Who says we have to suffer...to live a healthy happy vibrant life?

Red wine and dark chocolate... might seem decadent...but these guilty pleasures also might help us live longer...and healthier lives. Red wine and dark chocolate definitely improve an evening..but they also contain resveratrol..which lowers blood sugar. Red wine is a great source of catechins..which boost protective HDL cholesterol. Green tea? Protects your brain..helps you live longer..and soothes your spirit.

Food for Thought, the blog, is about living the good life...a life we create with our thoughts and our choices...and having fun the whole while!

I say lets make the thoughts good ones..and let the choices be healthy...exciting...and delicious! Bon Appetit!

Thursday, September 1, 2011

US Newborn Death Rate is 41st in the World

Do you think we lead the world in health status or health care? Think again.
Babies in the United States have a higher risk of dying during their first month of life than do babies born in 40 other countries, according to a new World Health Organization report. Shockingly enough, we are tied with Qatar for newborn infant mortality!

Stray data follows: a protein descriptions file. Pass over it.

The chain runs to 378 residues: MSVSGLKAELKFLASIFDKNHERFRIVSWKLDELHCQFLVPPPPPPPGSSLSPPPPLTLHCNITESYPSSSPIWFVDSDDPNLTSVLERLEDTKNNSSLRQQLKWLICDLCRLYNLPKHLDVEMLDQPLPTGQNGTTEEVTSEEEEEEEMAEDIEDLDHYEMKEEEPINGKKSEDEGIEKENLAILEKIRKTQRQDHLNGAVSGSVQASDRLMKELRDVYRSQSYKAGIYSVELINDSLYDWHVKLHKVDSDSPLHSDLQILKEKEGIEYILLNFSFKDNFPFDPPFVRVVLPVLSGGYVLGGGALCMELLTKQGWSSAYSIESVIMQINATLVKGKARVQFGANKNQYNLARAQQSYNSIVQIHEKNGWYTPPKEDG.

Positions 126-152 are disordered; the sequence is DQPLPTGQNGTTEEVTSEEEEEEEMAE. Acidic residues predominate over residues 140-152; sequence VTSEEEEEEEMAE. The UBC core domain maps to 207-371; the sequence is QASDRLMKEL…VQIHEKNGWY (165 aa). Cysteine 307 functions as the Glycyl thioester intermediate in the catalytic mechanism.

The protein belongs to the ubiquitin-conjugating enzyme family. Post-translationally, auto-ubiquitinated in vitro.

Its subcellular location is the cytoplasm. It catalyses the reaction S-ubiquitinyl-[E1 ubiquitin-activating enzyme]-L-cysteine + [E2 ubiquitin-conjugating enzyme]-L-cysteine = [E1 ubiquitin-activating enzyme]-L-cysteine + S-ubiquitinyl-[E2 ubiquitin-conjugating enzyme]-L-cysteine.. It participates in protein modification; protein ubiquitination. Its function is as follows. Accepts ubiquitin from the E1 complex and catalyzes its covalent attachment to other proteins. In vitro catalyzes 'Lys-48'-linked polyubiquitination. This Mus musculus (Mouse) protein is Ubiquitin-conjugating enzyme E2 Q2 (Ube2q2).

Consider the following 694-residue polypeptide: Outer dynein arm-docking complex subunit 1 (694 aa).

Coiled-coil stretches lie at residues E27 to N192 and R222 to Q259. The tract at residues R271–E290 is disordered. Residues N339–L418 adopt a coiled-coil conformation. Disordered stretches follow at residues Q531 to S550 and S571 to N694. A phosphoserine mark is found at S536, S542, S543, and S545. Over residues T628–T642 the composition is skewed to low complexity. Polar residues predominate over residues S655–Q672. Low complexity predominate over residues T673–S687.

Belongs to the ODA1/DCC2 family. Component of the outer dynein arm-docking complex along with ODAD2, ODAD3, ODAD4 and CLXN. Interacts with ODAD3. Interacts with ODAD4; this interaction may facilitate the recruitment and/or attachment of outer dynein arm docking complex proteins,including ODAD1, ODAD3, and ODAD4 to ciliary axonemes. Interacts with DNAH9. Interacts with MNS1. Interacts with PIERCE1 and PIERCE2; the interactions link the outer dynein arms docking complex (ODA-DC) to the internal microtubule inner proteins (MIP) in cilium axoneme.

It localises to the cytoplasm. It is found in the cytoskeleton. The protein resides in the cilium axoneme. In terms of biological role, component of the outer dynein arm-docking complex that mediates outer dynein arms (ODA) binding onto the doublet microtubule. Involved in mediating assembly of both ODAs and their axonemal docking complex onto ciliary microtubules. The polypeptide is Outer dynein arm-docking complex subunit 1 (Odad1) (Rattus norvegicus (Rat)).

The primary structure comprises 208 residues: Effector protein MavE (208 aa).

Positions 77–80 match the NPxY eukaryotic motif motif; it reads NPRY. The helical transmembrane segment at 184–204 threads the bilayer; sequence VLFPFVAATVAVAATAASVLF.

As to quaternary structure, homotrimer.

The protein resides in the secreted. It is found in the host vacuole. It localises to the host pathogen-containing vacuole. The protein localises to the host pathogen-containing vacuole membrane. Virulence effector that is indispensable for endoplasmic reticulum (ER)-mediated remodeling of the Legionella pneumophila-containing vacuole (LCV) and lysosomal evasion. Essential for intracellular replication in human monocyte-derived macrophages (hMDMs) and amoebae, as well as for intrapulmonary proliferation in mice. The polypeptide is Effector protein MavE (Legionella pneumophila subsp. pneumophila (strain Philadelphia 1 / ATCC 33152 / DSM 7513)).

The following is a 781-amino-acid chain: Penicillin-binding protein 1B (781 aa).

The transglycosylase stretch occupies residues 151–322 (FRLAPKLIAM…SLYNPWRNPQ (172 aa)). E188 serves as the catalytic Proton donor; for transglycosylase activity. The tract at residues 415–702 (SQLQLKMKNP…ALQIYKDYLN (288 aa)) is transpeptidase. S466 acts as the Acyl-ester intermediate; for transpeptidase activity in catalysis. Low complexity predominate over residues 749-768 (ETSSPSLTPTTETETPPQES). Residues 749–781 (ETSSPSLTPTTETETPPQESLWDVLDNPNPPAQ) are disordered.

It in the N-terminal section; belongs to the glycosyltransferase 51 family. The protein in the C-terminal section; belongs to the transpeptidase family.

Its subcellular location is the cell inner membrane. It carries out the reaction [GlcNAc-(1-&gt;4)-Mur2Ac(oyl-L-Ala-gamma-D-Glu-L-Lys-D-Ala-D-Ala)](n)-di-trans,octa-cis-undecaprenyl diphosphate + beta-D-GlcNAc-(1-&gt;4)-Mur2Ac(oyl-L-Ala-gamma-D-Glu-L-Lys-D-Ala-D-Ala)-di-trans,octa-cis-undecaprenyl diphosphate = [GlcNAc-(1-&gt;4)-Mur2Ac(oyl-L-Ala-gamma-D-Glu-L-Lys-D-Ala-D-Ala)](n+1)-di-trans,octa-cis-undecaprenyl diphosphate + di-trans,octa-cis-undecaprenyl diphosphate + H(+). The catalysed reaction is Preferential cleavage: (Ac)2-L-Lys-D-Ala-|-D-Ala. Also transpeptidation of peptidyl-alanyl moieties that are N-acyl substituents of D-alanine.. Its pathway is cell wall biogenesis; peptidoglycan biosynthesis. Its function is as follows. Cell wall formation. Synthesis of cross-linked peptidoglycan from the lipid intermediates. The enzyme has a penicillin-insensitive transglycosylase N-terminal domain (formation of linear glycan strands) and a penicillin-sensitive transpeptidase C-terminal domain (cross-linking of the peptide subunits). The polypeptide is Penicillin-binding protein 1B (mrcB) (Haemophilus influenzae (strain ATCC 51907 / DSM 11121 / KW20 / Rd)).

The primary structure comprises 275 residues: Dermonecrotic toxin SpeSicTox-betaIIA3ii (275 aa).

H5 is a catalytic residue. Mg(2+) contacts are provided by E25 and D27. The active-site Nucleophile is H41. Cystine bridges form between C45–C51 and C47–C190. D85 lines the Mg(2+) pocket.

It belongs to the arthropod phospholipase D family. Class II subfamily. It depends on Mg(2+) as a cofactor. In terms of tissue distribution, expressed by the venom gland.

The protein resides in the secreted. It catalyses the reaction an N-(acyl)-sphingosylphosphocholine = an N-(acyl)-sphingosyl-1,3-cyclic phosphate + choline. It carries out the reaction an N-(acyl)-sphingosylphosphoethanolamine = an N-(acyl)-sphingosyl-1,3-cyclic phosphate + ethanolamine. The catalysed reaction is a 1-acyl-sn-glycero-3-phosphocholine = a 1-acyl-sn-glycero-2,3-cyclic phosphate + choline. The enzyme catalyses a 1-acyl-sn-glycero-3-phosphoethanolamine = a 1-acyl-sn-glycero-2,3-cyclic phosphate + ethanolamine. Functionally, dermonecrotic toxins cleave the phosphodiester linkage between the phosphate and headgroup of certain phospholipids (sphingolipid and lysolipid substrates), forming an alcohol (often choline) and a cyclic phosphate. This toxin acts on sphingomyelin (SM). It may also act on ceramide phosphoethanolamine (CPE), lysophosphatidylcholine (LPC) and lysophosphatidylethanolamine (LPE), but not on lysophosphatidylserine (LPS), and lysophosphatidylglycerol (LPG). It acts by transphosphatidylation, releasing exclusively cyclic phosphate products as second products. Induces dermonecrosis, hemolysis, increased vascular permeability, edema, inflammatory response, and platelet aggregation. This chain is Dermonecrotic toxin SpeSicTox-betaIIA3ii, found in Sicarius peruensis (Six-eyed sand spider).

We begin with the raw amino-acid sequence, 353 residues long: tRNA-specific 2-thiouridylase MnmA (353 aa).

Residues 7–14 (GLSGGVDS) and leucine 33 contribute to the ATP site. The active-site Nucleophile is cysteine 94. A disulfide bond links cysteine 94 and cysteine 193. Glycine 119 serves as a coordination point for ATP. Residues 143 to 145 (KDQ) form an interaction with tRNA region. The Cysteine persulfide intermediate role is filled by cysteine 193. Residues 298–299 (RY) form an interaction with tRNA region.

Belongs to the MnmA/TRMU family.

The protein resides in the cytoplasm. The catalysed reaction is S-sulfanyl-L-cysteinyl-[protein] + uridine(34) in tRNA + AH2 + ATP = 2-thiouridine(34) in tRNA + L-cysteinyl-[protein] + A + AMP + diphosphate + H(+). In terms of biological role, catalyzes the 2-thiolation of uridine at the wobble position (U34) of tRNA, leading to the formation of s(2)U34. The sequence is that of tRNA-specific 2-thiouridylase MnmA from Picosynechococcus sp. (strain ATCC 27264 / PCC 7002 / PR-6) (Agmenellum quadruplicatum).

Some of the countries that outrank the United States in terms of newborn death risk are South Korea, Cuba, Malaysia, Lithuania, Poland and Israel, according to the study.
Premature infants are a leading reason for the US infant death rate. Go here for the whole story.
I would like to thank a fellow Twitter person Mark Crispin Miller for tweeting this story and bringing it to my attention. Mark has a fabulous website called "News From Underground" that I will be reading everyday from now on. The site is a daily e-news service run by Mr. Miller who is a Professor of Culture and Communication at NYU. It is based on his belief that academics, like reporters, have a civic obligation to help keep the people well-informed, so that American democracy might finally work.
You can follow Mark on Twitter. He is @mcrispinmiller